This also applies to output variables, called target variables, such as numerical values that are predicted when modeling regression predictive modeling problems.

For regression problems, it is often desirable to scale or transform both the input and the target variables.

Scaling input variables is straightforward.

In scikit-learn, you can use the scale objects manually, or the more convenient Pipeline that allows you to chain a series of data transform objects together before using your model.

The Pipeline will fit the scale objects on the training data for you and apply the transform to new data, such as when using a model to make a prediction.

For example:The challenge is, what is the equivalent mechanism to scale target variables in scikit-learn?There are two ways that you can scale target variables.

The first is to manually manage the transform, and the second is to use a new automatic way for managing the transform.

Manually managing the scaling of the target variable involves creating and applying the scaling object to the data manually.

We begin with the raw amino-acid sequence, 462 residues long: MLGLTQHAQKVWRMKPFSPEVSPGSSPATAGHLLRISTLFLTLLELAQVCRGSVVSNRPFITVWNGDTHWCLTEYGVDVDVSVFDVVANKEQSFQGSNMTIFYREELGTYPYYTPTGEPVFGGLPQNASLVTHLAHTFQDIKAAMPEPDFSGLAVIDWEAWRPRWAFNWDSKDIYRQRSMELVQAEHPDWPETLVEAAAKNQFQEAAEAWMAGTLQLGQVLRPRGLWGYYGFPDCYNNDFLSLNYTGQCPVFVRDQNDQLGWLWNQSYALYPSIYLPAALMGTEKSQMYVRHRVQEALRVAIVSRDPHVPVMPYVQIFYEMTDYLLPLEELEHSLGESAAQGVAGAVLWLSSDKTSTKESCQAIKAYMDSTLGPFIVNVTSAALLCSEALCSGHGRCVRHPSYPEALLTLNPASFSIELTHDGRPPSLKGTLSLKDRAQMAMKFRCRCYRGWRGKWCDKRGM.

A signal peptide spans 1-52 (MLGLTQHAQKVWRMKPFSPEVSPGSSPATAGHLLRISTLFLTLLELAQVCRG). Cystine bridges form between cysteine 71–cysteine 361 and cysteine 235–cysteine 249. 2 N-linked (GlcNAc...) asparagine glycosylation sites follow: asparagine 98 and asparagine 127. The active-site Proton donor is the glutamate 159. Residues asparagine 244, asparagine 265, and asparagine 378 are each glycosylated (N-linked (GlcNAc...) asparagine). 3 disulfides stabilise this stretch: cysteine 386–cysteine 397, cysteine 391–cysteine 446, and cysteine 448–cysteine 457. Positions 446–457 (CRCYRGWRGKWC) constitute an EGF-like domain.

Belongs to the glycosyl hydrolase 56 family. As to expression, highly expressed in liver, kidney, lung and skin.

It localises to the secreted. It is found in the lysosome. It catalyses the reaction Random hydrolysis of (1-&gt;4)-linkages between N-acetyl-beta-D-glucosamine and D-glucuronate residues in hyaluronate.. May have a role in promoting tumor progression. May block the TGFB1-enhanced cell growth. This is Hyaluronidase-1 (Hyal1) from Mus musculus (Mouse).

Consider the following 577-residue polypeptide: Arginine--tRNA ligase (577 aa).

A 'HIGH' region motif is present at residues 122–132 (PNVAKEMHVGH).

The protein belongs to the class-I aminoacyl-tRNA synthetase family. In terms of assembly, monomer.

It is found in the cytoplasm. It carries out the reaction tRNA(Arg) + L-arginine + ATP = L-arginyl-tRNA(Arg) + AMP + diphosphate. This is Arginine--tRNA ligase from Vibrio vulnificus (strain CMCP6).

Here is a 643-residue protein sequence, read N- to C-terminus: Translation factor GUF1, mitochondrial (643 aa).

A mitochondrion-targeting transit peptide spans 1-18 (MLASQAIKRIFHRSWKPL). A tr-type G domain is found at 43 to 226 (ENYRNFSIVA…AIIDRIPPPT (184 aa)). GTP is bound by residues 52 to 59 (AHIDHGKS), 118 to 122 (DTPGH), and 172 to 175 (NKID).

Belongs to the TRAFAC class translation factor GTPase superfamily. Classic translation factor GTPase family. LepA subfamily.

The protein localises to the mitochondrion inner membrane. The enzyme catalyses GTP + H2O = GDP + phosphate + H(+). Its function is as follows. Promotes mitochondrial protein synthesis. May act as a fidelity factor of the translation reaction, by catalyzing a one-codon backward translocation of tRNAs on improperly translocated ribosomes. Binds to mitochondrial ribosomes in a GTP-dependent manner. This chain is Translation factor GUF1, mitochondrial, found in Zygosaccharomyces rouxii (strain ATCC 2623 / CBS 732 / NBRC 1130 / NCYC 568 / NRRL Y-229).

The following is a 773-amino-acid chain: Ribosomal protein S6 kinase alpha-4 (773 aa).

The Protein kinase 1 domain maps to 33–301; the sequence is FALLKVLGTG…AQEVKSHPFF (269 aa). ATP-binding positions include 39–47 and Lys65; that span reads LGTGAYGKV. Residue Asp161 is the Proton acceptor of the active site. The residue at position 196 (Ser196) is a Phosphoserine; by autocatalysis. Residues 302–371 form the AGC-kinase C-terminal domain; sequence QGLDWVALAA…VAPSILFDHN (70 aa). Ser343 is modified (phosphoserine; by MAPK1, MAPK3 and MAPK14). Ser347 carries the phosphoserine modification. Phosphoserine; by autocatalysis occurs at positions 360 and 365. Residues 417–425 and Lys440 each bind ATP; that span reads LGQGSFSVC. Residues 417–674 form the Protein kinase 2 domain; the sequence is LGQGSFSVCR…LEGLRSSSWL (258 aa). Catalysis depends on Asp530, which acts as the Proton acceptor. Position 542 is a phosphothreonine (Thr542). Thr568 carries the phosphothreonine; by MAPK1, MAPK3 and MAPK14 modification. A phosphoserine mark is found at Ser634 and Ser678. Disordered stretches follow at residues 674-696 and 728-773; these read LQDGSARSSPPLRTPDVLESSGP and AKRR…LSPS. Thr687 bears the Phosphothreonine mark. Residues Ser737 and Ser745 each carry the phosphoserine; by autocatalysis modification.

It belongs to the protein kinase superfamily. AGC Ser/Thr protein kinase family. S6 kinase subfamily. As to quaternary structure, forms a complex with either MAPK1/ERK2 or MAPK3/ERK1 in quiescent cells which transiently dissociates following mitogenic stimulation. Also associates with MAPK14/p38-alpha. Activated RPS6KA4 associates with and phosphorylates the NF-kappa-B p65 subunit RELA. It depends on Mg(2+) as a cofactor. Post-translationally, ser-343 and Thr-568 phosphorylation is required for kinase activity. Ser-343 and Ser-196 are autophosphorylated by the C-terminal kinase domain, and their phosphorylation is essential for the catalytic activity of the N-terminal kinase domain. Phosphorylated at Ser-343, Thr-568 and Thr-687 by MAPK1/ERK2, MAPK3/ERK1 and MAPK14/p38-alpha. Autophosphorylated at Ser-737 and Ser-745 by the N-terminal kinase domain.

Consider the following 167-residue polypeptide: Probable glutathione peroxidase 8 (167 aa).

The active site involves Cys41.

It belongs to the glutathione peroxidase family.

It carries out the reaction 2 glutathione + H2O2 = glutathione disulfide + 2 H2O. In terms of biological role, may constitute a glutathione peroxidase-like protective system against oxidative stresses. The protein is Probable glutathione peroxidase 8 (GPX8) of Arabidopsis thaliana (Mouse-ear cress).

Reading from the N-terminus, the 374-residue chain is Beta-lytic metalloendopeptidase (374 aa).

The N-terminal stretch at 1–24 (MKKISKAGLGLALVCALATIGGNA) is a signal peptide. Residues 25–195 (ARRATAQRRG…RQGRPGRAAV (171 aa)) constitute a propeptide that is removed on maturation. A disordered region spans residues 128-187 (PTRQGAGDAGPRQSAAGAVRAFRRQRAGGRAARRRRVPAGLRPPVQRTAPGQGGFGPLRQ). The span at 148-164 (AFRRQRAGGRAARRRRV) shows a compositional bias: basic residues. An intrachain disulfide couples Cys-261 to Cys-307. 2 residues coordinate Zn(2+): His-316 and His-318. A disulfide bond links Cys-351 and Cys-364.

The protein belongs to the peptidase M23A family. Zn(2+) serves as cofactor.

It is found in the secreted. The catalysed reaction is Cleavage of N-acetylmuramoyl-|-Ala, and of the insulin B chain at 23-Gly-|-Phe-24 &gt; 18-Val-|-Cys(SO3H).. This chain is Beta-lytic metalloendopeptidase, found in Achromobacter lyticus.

It involves the following steps:For example, if we wanted to normalize a target variable, we would first define and train a MinMaxScaler object:We would then transform the train and test target variable data.

Then we would fit our model and use the model to make predictions.

Before the predictions can be used or evaluated with an error metric, we would have to invert the transform.

This is a pain, as it means you cannot use convenience functions in scikit-learn, such as cross_val_score(), to quickly evaluate a model.

An alternate approach is to automatically manage the transform and inverse transform.

This can be achieved by using the TransformedTargetRegressor object that wraps a given model and a scaling object.